Then the Messenger of God proceeded to perform his pilgrimage, showing the people its rites and teaching them its customs. Then he addressed them in a speech and elucidated [certain things]. After he had praised and glorified God, he said, “O people, listen to my words. I do not know whether I shall ever meet you again in this place after this year. O people, your blood and your property are sacrosanct until you meet your Lord, just as this day and this month of yours are sacred. Surely you will meet your Lord and he will question you about your deeds. I have [already] made this known. ‘Let he who has a pledge return it to the one who entrusted him with it;’ all usury is abolished, but your capital belongs to you. Wrong not and you shall not be wronged.’ God has decreed that there will be no usury, and the usury of ‘Abbas b. ‘Abd al-Muttalib is abolished, all of it. All blood shed in pre-Islamic days is to be left unavanged. The first such claim I revoke is that of Ibn Rabi’ah b. al-Harith b. ‘Abd al-Muttalib, who was nursed among the Banu Layth and was slain by the Banu Hudhayl. His is the first blood shed in the pre-Islamic days with which I shall set an example. O people, indeed Satan despairs of ever being worshipped in this land of yours. He will be pleased, however, if he is obeyed in a thing other than that, in matters you minimize. So beware of him in your religion. O the unbelievers, O people, ‘Intercalating a month is an increase of unbelief whereby the unbelievers go astray; one year they make it profane, and hallow it another, [in order] to agree with the number that God has hallowed, and so profane what God has hallowed, and hallow what God has made profane.’ Time has completed its cycle [and is] as it was when the day that God created the heaven and the earth. ‘The number of the months with God is twelve: [they were] in the Book of God on the day He created the heavens and the earth. Four of them are sacred, the three consecutive [months] and the Rajab, [which is called the month of] Mudar, which is between Jumada (II) and Sha’ban.”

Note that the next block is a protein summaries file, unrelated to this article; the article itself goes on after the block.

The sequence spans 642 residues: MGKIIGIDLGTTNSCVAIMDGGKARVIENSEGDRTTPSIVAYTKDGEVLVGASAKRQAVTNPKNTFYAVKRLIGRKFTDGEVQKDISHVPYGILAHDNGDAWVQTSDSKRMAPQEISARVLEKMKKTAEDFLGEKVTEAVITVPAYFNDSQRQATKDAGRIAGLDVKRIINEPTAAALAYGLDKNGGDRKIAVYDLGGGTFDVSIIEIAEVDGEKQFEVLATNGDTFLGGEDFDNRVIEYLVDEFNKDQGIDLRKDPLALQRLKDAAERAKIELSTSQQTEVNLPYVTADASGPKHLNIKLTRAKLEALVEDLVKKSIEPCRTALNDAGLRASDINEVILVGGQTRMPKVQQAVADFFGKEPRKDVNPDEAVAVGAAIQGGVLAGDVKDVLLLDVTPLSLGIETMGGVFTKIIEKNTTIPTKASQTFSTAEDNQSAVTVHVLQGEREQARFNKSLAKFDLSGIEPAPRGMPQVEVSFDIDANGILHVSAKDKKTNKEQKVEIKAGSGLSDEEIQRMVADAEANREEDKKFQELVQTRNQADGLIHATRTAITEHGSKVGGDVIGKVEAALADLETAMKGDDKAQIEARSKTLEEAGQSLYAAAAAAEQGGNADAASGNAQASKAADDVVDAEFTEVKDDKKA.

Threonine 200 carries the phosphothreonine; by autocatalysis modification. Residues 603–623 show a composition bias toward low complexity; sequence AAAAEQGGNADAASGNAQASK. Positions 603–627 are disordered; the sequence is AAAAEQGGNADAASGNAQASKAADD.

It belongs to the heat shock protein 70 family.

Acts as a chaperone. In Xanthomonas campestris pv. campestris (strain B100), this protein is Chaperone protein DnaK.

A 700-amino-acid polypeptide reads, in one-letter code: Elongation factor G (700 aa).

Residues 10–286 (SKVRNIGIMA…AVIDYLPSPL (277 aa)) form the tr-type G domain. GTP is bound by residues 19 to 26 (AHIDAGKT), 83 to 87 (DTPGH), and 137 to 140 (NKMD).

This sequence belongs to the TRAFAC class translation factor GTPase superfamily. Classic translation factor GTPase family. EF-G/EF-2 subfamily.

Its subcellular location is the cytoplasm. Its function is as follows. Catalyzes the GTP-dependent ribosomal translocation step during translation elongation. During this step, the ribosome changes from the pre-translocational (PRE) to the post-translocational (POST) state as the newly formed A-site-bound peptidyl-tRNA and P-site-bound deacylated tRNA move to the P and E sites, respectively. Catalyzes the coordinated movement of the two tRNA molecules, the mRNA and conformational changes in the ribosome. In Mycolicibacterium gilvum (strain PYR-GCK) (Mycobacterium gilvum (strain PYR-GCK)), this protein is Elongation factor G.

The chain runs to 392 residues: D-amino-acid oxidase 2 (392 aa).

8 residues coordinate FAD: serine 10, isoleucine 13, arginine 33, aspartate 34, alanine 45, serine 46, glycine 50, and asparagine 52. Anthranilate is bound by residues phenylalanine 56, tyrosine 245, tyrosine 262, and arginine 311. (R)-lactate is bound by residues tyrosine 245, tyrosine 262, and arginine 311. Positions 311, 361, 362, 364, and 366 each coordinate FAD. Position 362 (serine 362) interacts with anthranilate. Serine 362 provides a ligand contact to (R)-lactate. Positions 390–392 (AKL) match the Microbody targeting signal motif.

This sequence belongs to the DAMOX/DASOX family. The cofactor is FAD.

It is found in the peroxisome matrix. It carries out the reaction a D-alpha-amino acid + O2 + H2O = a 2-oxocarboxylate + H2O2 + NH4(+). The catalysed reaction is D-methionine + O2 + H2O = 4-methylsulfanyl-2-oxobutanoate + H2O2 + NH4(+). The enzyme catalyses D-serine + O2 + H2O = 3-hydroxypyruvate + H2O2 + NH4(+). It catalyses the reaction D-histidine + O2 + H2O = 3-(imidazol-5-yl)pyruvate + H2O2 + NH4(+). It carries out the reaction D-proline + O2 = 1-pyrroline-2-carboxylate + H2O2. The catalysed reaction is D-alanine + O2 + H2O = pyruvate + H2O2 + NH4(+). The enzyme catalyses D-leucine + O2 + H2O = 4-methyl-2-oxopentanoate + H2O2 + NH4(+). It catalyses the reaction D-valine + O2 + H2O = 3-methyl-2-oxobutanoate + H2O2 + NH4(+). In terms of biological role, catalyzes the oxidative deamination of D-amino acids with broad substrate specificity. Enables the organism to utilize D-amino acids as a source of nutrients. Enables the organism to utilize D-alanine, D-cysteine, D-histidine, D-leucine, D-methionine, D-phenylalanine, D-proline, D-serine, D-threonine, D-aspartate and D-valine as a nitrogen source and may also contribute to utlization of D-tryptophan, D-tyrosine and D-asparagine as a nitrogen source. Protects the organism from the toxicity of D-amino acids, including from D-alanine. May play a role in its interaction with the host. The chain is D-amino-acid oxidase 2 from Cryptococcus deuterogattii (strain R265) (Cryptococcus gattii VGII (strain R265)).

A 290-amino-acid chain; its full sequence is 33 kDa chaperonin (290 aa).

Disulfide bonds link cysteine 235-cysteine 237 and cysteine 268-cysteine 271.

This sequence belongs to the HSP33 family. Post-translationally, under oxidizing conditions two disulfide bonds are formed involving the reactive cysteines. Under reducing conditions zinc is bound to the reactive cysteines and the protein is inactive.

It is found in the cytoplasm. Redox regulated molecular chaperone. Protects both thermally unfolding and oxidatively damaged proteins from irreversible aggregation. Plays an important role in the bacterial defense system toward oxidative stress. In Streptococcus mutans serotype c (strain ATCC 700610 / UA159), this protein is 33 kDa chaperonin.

“Now then, O people, you have a right over your wives and they have a right over you. You have [the right] that they should not cause anyone of whom you dislike to tread your beds, and that they should not commit any open indecency (fahishah). If they do, then God permits you to shut them in separate rooms and to beat them, but not severely. If they abstain from [evil], they have the right to their food and clothing in accordance with custom (bi’l-maruf). Treat women well, for they are [like] domestic animals (‘awan) with you and do not possess anything for themselves. You have taken them only as a trust from God, and you have made the enjoyment of their persons lawful by the word of God, so understand and listen to my words, O people. I have conveyed the Message, and have left you with something which, if you hold fast to it, you will never go astray: that is, the Book of God and the sunnah of His Prophet. Listen to my words, O people, for I have conveyed the message and understand [it]. Know for certain that every Muslim is a brother of another Muslim, and that all Muslims are brethren. It is not lawful for a person [to take] from his brother except that which he has given him willingly, so do not wrong yourselves. O God, have I not conveyed the message?” It was reported [to me] that the people said, “O God, yes.” And the Messenger of God said, “O God, bear witness.”